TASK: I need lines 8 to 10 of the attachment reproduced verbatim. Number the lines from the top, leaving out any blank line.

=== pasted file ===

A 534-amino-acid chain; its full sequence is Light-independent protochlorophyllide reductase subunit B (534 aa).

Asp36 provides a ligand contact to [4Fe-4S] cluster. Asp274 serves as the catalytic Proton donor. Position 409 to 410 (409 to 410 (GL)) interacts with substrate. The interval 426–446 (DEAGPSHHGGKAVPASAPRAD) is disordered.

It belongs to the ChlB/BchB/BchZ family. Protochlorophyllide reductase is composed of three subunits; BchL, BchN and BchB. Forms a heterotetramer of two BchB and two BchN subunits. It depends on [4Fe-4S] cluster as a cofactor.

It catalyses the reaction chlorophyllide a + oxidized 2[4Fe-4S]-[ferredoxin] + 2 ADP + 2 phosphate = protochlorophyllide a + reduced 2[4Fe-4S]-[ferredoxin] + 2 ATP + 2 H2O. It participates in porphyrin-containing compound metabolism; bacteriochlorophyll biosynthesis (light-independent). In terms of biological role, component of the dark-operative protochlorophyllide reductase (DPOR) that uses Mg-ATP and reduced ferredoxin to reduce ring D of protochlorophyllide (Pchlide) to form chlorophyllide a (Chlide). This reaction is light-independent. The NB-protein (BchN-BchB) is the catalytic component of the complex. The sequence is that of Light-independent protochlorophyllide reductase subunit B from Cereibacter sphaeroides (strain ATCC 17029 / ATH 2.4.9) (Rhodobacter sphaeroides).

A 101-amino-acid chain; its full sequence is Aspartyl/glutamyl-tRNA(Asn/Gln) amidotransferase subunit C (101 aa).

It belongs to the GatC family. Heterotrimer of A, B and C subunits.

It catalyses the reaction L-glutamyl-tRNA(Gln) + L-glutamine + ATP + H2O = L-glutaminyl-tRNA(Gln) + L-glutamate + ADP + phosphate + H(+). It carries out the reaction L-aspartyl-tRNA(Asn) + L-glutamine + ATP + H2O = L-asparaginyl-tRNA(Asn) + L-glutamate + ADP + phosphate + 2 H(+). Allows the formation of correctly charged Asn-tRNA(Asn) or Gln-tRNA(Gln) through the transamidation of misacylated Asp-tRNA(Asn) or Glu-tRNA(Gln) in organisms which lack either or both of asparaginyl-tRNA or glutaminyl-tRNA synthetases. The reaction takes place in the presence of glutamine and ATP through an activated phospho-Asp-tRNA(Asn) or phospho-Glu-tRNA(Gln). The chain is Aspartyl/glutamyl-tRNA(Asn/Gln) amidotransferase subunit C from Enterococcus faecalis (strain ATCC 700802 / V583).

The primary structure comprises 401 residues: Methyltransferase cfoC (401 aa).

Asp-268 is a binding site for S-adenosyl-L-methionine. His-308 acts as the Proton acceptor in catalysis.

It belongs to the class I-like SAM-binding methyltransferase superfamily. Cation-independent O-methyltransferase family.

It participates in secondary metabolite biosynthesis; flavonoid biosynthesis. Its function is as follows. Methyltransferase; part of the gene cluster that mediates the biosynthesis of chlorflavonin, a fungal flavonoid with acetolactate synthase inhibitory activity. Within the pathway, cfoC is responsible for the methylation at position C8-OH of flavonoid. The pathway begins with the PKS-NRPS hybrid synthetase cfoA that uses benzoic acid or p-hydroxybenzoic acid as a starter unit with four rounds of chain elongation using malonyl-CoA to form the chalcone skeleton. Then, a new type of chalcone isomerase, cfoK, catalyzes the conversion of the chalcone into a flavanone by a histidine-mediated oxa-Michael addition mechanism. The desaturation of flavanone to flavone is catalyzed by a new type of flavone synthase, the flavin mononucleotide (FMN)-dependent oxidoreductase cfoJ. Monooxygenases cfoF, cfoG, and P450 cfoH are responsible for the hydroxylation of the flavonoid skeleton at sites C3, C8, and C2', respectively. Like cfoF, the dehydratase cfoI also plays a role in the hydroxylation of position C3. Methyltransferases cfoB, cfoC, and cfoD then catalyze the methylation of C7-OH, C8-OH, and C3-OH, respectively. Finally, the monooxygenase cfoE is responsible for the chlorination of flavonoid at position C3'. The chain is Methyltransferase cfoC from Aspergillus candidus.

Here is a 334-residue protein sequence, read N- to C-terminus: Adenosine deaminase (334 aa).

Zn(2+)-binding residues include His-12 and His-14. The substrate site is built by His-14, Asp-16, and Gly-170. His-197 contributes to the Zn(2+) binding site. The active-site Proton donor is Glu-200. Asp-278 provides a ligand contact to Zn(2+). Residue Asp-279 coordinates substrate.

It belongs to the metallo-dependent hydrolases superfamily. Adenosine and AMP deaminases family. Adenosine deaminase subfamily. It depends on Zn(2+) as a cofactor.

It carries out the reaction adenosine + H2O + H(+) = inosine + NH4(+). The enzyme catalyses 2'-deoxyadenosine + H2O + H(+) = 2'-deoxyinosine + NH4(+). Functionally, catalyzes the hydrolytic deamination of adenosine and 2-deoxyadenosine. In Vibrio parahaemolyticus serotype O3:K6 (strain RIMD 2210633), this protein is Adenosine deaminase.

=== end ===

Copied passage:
The primary structure comprises 401 residues: Methyltransferase cfoC (401 aa).

Asp-268 is a binding site for S-adenosyl-L-methionine. His-308 acts as the Proton acceptor in catalysis.

It belongs to the class I-like SAM-binding methyltransferase superfamily. Cation-independent O-methyltransferase family.